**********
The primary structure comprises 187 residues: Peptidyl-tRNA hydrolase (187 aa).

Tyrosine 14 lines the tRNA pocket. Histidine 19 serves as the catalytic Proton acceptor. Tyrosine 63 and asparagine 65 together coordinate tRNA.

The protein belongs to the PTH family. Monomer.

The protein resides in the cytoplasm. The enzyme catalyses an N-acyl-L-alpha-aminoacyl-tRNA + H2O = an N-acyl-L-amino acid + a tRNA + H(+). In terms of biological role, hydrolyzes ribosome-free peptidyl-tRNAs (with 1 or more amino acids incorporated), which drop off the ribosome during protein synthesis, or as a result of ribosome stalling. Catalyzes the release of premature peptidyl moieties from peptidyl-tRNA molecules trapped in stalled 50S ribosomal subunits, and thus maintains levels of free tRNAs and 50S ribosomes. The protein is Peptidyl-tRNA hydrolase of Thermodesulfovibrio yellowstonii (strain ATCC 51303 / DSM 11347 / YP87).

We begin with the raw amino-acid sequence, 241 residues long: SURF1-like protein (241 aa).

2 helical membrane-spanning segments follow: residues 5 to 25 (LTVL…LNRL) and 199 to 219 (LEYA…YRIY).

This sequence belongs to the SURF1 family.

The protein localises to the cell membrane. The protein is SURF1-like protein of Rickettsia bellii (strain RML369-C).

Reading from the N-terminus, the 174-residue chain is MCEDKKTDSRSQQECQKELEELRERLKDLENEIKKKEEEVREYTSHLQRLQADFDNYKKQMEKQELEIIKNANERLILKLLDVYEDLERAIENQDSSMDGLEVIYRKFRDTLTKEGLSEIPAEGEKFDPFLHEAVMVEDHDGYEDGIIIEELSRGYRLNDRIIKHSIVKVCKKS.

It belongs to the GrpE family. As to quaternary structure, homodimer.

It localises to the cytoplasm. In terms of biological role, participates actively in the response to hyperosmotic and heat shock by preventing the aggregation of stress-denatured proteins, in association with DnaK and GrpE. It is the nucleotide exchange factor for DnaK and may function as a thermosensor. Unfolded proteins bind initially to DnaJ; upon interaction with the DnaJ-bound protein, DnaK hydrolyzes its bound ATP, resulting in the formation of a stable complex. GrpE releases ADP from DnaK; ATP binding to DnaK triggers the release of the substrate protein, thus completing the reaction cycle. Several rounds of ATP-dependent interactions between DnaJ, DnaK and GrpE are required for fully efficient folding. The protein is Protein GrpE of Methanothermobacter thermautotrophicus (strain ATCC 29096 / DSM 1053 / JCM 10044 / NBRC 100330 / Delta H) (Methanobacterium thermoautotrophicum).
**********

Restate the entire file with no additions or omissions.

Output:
The primary structure comprises 187 residues: Peptidyl-tRNA hydrolase (187 aa).

Tyrosine 14 lines the tRNA pocket. Histidine 19 serves as the catalytic Proton acceptor. Tyrosine 63 and asparagine 65 together coordinate tRNA.

The protein belongs to the PTH family. Monomer.

The protein resides in the cytoplasm. The enzyme catalyses an N-acyl-L-alpha-aminoacyl-tRNA + H2O = an N-acyl-L-amino acid + a tRNA + H(+). In terms of biological role, hydrolyzes ribosome-free peptidyl-tRNAs (with 1 or more amino acids incorporated), which drop off the ribosome during protein synthesis, or as a result of ribosome stalling. Catalyzes the release of premature peptidyl moieties from peptidyl-tRNA molecules trapped in stalled 50S ribosomal subunits, and thus maintains levels of free tRNAs and 50S ribosomes. The protein is Peptidyl-tRNA hydrolase of Thermodesulfovibrio yellowstonii (strain ATCC 51303 / DSM 11347 / YP87).

We begin with the raw amino-acid sequence, 241 residues long: SURF1-like protein (241 aa).

2 helical membrane-spanning segments follow: residues 5 to 25 (LTVL…LNRL) and 199 to 219 (LEYA…YRIY).

This sequence belongs to the SURF1 family.

The protein localises to the cell membrane. The protein is SURF1-like protein of Rickettsia bellii (strain RML369-C).

Reading from the N-terminus, the 174-residue chain is MCEDKKTDSRSQQECQKELEELRERLKDLENEIKKKEEEVREYTSHLQRLQADFDNYKKQMEKQELEIIKNANERLILKLLDVYEDLERAIENQDSSMDGLEVIYRKFRDTLTKEGLSEIPAEGEKFDPFLHEAVMVEDHDGYEDGIIIEELSRGYRLNDRIIKHSIVKVCKKS.

It belongs to the GrpE family. As to quaternary structure, homodimer.

It localises to the cytoplasm. In terms of biological role, participates actively in the response to hyperosmotic and heat shock by preventing the aggregation of stress-denatured proteins, in association with DnaK and GrpE. It is the nucleotide exchange factor for DnaK and may function as a thermosensor. Unfolded proteins bind initially to DnaJ; upon interaction with the DnaJ-bound protein, DnaK hydrolyzes its bound ATP, resulting in the formation of a stable complex. GrpE releases ADP from DnaK; ATP binding to DnaK triggers the release of the substrate protein, thus completing the reaction cycle. Several rounds of ATP-dependent interactions between DnaJ, DnaK and GrpE are required for fully efficient folding. The protein is Protein GrpE of Methanothermobacter thermautotrophicus (strain ATCC 29096 / DSM 1053 / JCM 10044 / NBRC 100330 / Delta H) (Methanobacterium thermoautotrophicum).